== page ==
Anthrax Spread Prompts 'Red Alert'
Monday, 06 September 2010

Almost 70 percent of the cattle slaughtered in Dhaka do not pass through proper inspection of the authorities.

But the government's red alert across Bangladesh after anthrax spread into new districts would be in vain if all the cattle do not go through a systematic inspection process.

Scientists and veterinarians have concluded that the disease is spreading largely because of unhealthy conditions in which cattle are slaughtered.

Not to speak of the conditions in the rest of the country, almost 70 percent of the slaughtered cattle sold in the capital every day do not pass through proper inspection by the authorities.

DCC veterinary surgeon Dr Ajmatullah said, "Only 30 percent of the cattle entering the capital are inspected in the five abattoirs."

Urging the people not to panic, he suggested consumers should be careful while purchasing meat.

Director of Institute of Epidemiology, Disease Control and Research (IEDCR) Mahmudur Rahman stressed on consciousness of the city corporation, local government and above all the people to prevent spread of anthrax.

"Only strict monitoring can stop slaughtering of ailing cattle in the markets," he added.

Mahmudur said the disease does not spread from human to human.

Asked why the spread had been extensive this year, he said, "This disease is seen every year, but this time there has been much talks about it."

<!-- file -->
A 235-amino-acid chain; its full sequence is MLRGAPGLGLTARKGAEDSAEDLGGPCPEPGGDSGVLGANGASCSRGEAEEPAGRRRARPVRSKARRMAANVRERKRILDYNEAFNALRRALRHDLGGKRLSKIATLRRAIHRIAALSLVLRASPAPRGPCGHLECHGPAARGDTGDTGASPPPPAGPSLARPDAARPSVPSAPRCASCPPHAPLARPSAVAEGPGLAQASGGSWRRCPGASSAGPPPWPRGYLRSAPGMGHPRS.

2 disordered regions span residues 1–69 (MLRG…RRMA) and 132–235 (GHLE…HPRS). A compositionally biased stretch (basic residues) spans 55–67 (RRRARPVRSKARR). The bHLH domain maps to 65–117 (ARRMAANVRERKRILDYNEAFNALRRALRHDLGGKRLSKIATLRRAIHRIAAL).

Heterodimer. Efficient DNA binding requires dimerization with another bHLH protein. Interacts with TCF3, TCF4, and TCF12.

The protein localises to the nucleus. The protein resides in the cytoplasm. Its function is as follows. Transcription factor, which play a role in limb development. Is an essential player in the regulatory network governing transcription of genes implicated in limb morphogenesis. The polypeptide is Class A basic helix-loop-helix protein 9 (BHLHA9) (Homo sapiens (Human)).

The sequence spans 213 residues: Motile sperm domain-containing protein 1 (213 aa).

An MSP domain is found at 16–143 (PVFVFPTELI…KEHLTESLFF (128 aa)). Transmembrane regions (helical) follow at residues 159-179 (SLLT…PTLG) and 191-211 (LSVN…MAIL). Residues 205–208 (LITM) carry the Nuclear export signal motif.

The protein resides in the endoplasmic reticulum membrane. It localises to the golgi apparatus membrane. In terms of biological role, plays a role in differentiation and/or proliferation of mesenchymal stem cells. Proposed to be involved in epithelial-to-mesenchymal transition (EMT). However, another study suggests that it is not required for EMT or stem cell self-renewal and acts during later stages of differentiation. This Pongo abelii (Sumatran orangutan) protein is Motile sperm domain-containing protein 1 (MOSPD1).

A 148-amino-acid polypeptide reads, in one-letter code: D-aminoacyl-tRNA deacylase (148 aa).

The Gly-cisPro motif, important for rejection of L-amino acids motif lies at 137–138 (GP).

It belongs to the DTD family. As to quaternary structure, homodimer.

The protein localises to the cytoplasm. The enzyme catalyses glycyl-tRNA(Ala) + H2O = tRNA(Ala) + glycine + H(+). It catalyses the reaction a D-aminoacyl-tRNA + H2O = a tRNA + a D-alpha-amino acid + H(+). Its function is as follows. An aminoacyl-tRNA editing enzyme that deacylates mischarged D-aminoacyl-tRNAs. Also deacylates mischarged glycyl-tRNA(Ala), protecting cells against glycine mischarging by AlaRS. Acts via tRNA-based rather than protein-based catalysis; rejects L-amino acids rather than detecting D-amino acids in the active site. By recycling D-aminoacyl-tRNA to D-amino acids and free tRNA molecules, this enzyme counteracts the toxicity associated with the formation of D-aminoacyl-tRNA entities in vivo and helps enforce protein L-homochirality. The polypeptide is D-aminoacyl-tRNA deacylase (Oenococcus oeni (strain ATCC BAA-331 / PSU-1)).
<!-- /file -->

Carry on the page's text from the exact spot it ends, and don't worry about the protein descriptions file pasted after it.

He said the matter got wide publicity after affected people were identified by medical teams in different areas and their findings were published in the media.

"The disease is curable, and more than 90 percent of the patients can be cured with proper treatment," he added.

Anthrax was first identified in Sirajganj on Aug 19, when at least 26 people including two children showed signs of infection at Chithhulia village under Kayempur of Shahjadpur Upazila.

The disease then spread to Pabna, Tangail and Kushtia, and more areas across the country.


The government on Aug 29 set up check posts at the city's entry points to prevent ailing cattle from entering Dhaka.

Deputy director of livestock department Dr Bidhan Chandra said four veterinarians have been posted at those check points.

"They are checking all the cattle," he claimed.

"We have already distributed vaccines in the affected areas. So there is less scope of spreading the disease in the capital," Dr Bidhan said.


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